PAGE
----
Review Revue: Jeff Greinke – Cities in Fog

For someone who considers himself to be a champion of the local music scene of today, I will acknowledge that this particular series could do more posts on local music — and not just the Nirvanas and Pearl Jams that we all know and love (or know, anyway), but the more obscure bands and artists that might have fallen by the wayside in the decades since these records were first marked up by pointy-headed college music snobs (and I say that with the utmost love and respect).

For this week’s installment I went back to a request from Damon Creed, a regular reader and one of the original KCMU commenters, from a while back (OK, 2 and a half years back… whatever). He suggested we pull out Jeff Grienke‘s record Cities in Fog, recalling it had “a pretty lively debate.” And how!

Greinke’s name might not be familiar to you, but he is a highly respected musician — once local, now based in Tucson — who has been releasing albums of ambient and jazz music for close to thirty years now. Cities in Fog was his second of 17 solo studio albums to date, of which I’m sure there will be more to come. It seems to have been quite well regarded by critics (see for example this brief review on Allmusic), and many of the DJs loved it (it’s hard to imagine a local ambient album making it into heavy rotation these days), but of course with our friends at KCMU there will always be debate…

“A fine record of industrial/ambient sounds from Jeff Greinke, of Intrepid, Angus & Greinke, maybe even Storm, and possibly other local noisemakers. It’s pronounced ‘grenkee,’ more or less. Play.”

“This kicks ass!”

“Man — this rocks. Play this. Face smashing.”

“Eno’s got nothin’ on Mr. Greinke. Available at Mount Olympus imports. (Cheap)”

“Thanks for the H, Faith!”

“This is truly cool.”

“This is ambient more or less but so neat to see this come out of Seattle. Just think — your own local ambient record! The trains + freeway noises phased into music. It’s nice. A sense of place.”

“This fuckin’ jams! Did I already say ‘HOT DAM!'”

“This is boring and monotonous. Sounds the same at 33 or 45.”

“Do you know anything about subtelty?”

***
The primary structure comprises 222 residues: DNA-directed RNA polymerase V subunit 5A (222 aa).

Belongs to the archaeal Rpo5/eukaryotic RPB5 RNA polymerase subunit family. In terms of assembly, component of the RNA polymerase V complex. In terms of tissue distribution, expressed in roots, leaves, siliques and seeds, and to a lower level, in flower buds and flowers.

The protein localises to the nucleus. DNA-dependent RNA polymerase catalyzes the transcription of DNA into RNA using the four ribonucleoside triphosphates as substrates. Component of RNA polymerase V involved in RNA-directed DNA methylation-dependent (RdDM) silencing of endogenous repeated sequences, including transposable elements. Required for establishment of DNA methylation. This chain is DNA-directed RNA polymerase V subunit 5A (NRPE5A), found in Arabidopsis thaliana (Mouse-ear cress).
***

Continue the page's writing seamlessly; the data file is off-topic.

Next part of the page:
“Can you spell?”

“Does sounding different at 45 or 33 indicate quality?”

“I was merely making an observation — any quality judgement stemming from it is all in your mind. Don’t get upset – it’s just one person’s opinion.”

“Sounds best on 45 RPM.”

“Sounds like a Jacque Cousteau ‘Special’ soundtrack.”



“Art says: ‘What more could a girl want?’ And I tend to agree! Ah, satiation!”

“‘I simply do not understand all the fuss,’… ‘I don’t see the things,’ and, oh yeah, ‘nothing new here.”

“I think people just decided it was cool to like this so now they like it. It’s good. It is. But…”

“Try going to sleep to it! Fucking weird…”

“This record ain’t horrible ‘r nothing, I just don’t think it’s as groundbreaking as music like this pretends to be. Thus the borrowed quotes (1 from Foetus, 1 from Scratch Acid, & 1 from Squirrelbait).”

“But I never said it was groundbreaking – I said it was nice that Seattle produced an ambient record. Everyone outside of town thinks it’s a ripoff of Ambient 4.”

“Regarding the above discussion, I’m quite glad that we can realize that rather than simply assuming one’s taste is better than another’s, that it is instead merely different.”

“I’m just writing on this because everyone else did.”

“Why don’t you two kiss an’ make up, wussies…”

“We have & it was great!”


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One Comment

  1. Damon Creed
    Posted April 22, 2011 at 9:59 am | Permalink

    You said a mouthful there, Levi, “it’s hard to imagine a local ambient album making it into heavy rotation these days.” And look, the old blue “H” for heavy rotation sticker is still on it.

    Great that this album was reissued a few years back on cd, sounds awesome and you don’t have to put up with the vinyl pops & crackle. Don’t get me wrong, pops & crackle have their place but they do little to enhance this fine record. Jeff enjoyed fine support from KCMU and rightfully so. All his work is quite good.

    Amusing to see all those comments again. You’d be surprised if you knew who some of those folks are today. I’m sworn to secrecy though.

    Fair warning, be careful listening to this album with the volume turned up to eleven. I did once when I wanted to use the deep rumbling sounds that permeate this record to annoy some upstairs neighbors on the last night of living in a basement apartment. To heck with screaming guitars when you can use locomotive size bass drones to piss off the neighbors! The stereo tried valiantly to keep up but after about 10-12 minutes, the power amp was scorching hot and the safety fuse blew out! Only time I’ve ever blown out a piece of stereo equipment and it was with an “ambient” record.

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